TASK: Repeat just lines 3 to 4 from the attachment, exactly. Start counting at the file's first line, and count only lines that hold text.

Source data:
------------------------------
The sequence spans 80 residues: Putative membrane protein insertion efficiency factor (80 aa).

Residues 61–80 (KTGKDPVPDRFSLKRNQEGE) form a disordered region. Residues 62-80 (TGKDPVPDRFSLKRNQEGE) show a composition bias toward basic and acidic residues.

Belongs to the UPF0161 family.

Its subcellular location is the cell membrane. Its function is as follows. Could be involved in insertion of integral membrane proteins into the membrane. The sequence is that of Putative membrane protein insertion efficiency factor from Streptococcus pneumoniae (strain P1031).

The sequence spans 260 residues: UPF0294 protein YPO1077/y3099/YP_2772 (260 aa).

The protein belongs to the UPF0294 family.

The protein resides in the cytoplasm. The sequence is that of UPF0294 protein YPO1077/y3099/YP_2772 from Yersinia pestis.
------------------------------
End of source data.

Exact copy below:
Belongs to the UPF0161 family.

Its subcellular location is the cell membrane. Its function is as follows. Could be involved in insertion of integral membrane proteins into the membrane. The sequence is that of Putative membrane protein insertion efficiency factor from Streptococcus pneumoniae (strain P1031).